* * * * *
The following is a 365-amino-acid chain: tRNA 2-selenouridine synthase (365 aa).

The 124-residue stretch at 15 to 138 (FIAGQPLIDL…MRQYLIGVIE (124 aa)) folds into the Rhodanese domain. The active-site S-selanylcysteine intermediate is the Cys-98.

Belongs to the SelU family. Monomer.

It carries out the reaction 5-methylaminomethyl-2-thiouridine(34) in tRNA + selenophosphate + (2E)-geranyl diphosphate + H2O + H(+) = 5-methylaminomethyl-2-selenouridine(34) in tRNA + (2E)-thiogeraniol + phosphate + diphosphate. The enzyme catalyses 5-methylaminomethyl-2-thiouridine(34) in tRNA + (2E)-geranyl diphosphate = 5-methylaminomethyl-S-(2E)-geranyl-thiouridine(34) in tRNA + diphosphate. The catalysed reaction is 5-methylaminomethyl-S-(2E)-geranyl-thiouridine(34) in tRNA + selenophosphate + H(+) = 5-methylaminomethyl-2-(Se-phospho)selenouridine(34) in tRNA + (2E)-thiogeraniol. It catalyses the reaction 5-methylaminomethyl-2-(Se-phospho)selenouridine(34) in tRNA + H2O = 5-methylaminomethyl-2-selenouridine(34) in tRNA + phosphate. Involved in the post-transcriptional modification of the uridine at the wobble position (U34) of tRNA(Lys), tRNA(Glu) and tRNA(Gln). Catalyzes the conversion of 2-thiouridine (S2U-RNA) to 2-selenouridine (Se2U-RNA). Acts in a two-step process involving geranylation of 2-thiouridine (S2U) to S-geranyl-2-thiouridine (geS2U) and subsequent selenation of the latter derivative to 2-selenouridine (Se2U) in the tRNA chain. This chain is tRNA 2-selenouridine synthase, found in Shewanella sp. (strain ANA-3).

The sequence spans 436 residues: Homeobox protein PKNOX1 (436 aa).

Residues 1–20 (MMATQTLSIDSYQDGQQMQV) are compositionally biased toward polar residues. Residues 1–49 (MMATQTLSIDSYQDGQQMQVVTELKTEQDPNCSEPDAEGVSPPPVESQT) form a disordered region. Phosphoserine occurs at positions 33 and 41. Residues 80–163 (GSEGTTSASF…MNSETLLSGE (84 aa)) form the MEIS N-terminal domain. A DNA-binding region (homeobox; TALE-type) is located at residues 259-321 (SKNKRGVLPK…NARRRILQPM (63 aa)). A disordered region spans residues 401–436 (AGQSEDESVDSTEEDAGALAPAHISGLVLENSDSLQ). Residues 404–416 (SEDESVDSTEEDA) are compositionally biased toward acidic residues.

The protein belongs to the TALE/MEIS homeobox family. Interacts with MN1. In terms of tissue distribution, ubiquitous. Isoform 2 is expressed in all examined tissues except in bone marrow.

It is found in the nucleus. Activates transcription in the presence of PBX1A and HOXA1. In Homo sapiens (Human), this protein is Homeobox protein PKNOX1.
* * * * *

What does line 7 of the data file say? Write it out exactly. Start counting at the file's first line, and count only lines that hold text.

The protein belongs to the TALE/MEIS homeobox family. Interacts with MN1. In terms of tissue distribution, ubiquitous. Isoform 2 is expressed in all examined tissues except in bone marrow.